Much Ado About Nothing? Rituals of Politics in Early Modern Europe and Today
Nov 11, 2010
24th Annual Lecture at the GHI | Speaker: Barbara Stollberg-Rilinger (Westfälische Wilhelms-Universität Münster), Commentator: David Luebke (University of Oregon)
The GHI's 24th Annual Lecture was delivered by Professor Barbara Stollberg-Rilinger of the University of Münster, who spoke on "Rituals of Politics in Early Modern Europe and Today." After introductory remarks on the slip-up in the wording of President Obama's oath of office during his inauguration as an example of the significance of ritual in modern politics, Stollberg-Rilinger offered a definition of ritual, defining it as an act or sequence of acts that is repetitive and standardized in its outward form, efficacious in the sense of bringing about a change of condition, performative in character (staged or enacted demonstratively), and symbolic in the sense that rituals point to something beyond themselves. Most importantly, a ritual brings about what it represents; in an act of "social magic," it transforms reality and simultaneously reinforces its basic social principles. This, the speaker argued, is particularly true of political rituals. Political power always requires visibility.
Stollberg-Rilinger then illustrated the functioning of a ritual in the premodern era, using the example of the feudal investiture of imperial princes in the Holy Roman Empire. It was less the power of the emperor, she argued, and more the power of the empire itself that this ritual's form made visible. Whosoever received his fief in this way simultaneously presented himself before the public as a partner in this empire. The symbolic surplus of the ritual was thus a reciprocal one. Both sides profited from the splendor of the staging. By recognizing the majesty of emperor and empire as the source of his own power, the vassal participated in its traditional sacral legitimacy. In addition, the action offered vassals the opportunity to mobilize their social capital and to put their military power on display. Thus, in the investiture ritual, the reciprocal character of power is revealed.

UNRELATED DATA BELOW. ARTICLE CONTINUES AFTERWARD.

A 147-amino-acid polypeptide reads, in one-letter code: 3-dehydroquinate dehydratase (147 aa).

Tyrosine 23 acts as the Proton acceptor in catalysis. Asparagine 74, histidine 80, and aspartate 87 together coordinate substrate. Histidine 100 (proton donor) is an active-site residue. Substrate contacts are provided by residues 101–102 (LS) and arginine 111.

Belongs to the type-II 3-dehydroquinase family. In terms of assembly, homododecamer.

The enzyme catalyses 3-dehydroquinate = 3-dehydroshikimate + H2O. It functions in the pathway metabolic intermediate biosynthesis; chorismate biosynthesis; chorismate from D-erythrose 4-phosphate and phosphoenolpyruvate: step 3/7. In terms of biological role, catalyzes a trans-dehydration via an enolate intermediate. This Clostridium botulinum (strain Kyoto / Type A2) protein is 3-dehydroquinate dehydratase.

The tournament-like public form of investiture with banners declined over the course of the sixteenth century. The event gradually shifted from the imperial cities to the emperor's court which, as a result, became the center of the Empire as a feudal system. This coincided with a general development in which the emperor increasingly withdrew from the Empire into his patrimonial residence and no longer appeared in person at the imperial diets except for his own coronation. It was not until the eighteenth century, however, that the ritual encountered a serious crisis, from which it did not recover.
In the concluding part of her lecture, Stollberg-Rilinger returned to the present in order to examine the similarities and differences between political rituals in the early modern era and today. In contrast to premodern rituals, she noted, modern ones are striking for their material austerity. More importantly, our modern political order is available as a written founding document, a "constitution" in the strict sense, which is assigned precedence over all other law. The founding norms of the state are preserved therein in a general, abstract, and systematic form. Their validity is based upon their being fixed in writing, which they owe either to their one-time act of foundation or to a legally designated process, but not to a regularly renewed oath-taking by every individual citizen. It is possible to consult the constitutional order anytime and for this reason it is no longer as imperative to symbolically and ritually stage it as it was in the premodern period, when the validity of the entire order could be upheld in no other way than through a complex nexus of rituals.
The efficacy of rituals, Stollberg-Rilinger concluded, is essentially based on the personal presence of all participants, who through their participation in the ritual reciprocally commit themselves to what they perform there. The more complex society became, the less it could be organized by personal commitments, and the more its relationships were converted to impersonal, abstract and universal processes in order to create binding obligations. For this reason, the modern way of dealing with political rituals seems fundamentally broken. Nevertheless, the speaker noted, the question remains to what extent we are deceiving ourselves and underestimating the significance and efficacy of rituals.
The lecture was followed by a comment from Professor David Luebke of the University of Oregon and concluded with a lively question-and-answer session with the audience. Both the Annual Lecture and the comment will be published in the Spring 2011 issue of the GHI's Bulletin.